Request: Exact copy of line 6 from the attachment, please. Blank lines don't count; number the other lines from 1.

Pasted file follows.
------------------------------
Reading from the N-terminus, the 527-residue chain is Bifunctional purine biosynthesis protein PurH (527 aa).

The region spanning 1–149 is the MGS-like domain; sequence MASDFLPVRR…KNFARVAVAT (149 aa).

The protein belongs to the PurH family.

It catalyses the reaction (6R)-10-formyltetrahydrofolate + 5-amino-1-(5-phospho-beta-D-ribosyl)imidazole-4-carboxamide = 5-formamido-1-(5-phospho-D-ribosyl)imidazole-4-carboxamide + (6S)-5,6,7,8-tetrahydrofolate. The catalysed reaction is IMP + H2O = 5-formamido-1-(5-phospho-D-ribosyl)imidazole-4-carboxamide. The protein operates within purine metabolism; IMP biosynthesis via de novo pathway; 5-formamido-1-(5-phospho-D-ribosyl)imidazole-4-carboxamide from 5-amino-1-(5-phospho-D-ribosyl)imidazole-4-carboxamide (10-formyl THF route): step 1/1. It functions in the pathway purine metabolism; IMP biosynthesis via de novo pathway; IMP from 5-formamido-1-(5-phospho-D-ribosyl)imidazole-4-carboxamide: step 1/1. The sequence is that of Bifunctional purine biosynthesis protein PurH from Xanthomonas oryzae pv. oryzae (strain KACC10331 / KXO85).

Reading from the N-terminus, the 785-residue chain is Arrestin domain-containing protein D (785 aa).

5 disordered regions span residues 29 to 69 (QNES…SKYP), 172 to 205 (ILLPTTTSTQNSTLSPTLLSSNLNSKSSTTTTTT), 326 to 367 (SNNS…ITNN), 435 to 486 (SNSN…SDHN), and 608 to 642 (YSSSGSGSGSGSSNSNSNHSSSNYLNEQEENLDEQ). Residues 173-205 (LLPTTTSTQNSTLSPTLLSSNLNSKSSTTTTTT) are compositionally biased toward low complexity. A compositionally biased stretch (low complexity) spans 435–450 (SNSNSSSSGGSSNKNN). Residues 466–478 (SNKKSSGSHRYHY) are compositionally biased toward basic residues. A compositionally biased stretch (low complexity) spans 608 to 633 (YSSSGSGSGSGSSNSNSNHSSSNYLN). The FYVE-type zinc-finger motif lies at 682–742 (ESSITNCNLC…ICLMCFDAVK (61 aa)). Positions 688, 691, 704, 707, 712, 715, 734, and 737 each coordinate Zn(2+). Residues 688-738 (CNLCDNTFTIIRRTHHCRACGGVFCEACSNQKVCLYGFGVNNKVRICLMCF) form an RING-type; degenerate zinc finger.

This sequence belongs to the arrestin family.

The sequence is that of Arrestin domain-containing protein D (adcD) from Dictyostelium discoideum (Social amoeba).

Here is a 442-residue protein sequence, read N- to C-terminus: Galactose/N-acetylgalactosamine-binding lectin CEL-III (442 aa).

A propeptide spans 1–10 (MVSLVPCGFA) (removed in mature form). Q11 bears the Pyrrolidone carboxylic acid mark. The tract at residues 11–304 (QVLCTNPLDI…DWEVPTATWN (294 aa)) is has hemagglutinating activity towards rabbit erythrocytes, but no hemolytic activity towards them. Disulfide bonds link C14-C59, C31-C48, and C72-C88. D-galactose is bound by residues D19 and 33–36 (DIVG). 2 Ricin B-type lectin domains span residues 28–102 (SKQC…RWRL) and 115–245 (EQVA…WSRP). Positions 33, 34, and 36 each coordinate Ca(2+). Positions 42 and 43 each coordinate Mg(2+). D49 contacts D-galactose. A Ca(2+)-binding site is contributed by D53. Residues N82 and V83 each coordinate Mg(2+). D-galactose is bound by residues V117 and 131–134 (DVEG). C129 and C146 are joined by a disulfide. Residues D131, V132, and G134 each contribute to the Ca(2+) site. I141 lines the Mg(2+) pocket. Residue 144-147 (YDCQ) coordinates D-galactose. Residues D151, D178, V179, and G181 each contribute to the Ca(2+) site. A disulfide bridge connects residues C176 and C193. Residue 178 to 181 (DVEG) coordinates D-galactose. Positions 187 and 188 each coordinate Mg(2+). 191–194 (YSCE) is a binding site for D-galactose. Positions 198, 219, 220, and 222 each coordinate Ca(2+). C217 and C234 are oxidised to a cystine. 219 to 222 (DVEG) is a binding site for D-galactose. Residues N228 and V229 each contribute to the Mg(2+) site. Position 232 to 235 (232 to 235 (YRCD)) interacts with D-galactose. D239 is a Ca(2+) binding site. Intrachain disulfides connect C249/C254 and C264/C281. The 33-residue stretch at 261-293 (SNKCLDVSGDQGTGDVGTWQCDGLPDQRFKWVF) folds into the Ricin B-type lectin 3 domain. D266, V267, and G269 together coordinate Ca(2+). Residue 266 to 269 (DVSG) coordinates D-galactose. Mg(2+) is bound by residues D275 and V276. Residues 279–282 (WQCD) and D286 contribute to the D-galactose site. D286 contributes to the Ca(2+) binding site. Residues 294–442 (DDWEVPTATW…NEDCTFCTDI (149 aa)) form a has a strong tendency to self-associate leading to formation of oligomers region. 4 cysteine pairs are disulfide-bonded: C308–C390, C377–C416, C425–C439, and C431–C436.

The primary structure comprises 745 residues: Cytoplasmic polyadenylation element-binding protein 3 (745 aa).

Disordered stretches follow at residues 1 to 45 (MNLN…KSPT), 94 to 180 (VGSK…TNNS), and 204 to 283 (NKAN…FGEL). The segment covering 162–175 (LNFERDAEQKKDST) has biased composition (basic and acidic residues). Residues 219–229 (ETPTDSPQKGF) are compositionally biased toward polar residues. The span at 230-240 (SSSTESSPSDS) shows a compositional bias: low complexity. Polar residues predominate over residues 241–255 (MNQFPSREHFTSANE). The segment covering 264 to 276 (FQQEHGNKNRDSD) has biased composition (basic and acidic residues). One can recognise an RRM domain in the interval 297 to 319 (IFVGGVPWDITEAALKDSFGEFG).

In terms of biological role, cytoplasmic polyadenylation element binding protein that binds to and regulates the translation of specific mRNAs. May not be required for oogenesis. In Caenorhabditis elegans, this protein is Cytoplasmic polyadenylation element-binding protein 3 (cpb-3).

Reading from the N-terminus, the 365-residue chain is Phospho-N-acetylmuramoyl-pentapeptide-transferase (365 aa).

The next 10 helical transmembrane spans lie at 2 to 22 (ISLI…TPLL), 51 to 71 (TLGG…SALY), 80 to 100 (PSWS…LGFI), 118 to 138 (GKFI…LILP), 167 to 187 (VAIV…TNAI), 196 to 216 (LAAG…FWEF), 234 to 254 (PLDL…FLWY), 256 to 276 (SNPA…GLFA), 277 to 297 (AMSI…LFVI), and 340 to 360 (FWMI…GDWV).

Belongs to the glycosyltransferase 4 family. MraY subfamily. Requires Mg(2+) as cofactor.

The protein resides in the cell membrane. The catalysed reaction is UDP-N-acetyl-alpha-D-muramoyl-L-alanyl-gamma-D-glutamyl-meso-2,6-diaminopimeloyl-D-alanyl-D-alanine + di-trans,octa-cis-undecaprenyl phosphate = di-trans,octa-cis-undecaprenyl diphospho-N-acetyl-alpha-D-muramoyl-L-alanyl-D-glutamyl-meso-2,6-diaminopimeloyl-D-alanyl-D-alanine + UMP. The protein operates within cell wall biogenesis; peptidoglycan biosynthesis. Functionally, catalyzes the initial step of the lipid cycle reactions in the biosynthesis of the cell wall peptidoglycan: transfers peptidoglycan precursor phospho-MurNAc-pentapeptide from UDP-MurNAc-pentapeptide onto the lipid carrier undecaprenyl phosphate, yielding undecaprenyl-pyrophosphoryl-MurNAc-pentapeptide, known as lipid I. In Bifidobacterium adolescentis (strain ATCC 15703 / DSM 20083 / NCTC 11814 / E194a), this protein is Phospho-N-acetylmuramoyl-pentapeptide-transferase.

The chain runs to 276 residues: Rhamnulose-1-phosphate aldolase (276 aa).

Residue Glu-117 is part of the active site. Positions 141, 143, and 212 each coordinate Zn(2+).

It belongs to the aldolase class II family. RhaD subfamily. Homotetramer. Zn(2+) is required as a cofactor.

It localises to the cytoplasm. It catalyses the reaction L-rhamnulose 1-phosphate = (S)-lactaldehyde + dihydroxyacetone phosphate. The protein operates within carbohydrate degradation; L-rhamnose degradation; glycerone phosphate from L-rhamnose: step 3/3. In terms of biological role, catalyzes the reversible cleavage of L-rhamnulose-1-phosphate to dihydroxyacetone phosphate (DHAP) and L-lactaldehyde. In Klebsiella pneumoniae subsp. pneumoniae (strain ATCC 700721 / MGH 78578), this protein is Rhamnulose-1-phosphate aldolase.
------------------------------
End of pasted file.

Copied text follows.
5 disordered regions span residues 29 to 69 (QNES…SKYP), 172 to 205 (ILLPTTTSTQNSTLSPTLLSSNLNSKSSTTTTTT), 326 to 367 (SNNS…ITNN), 435 to 486 (SNSN…SDHN), and 608 to 642 (YSSSGSGSGSGSSNSNSNHSSSNYLNEQEENLDEQ). Residues 173-205 (LLPTTTSTQNSTLSPTLLSSNLNSKSSTTTTTT) are compositionally biased toward low complexity. A compositionally biased stretch (low complexity) spans 435–450 (SNSNSSSSGGSSNKNN). Residues 466–478 (SNKKSSGSHRYHY) are compositionally biased toward basic residues. A compositionally biased stretch (low complexity) spans 608 to 633 (YSSSGSGSGSGSSNSNSNHSSSNYLN). The FYVE-type zinc-finger motif lies at 682–742 (ESSITNCNLC…ICLMCFDAVK (61 aa)). Positions 688, 691, 704, 707, 712, 715, 734, and 737 each coordinate Zn(2+). Residues 688-738 (CNLCDNTFTIIRRTHHCRACGGVFCEACSNQKVCLYGFGVNNKVRICLMCF) form an RING-type; degenerate zinc finger.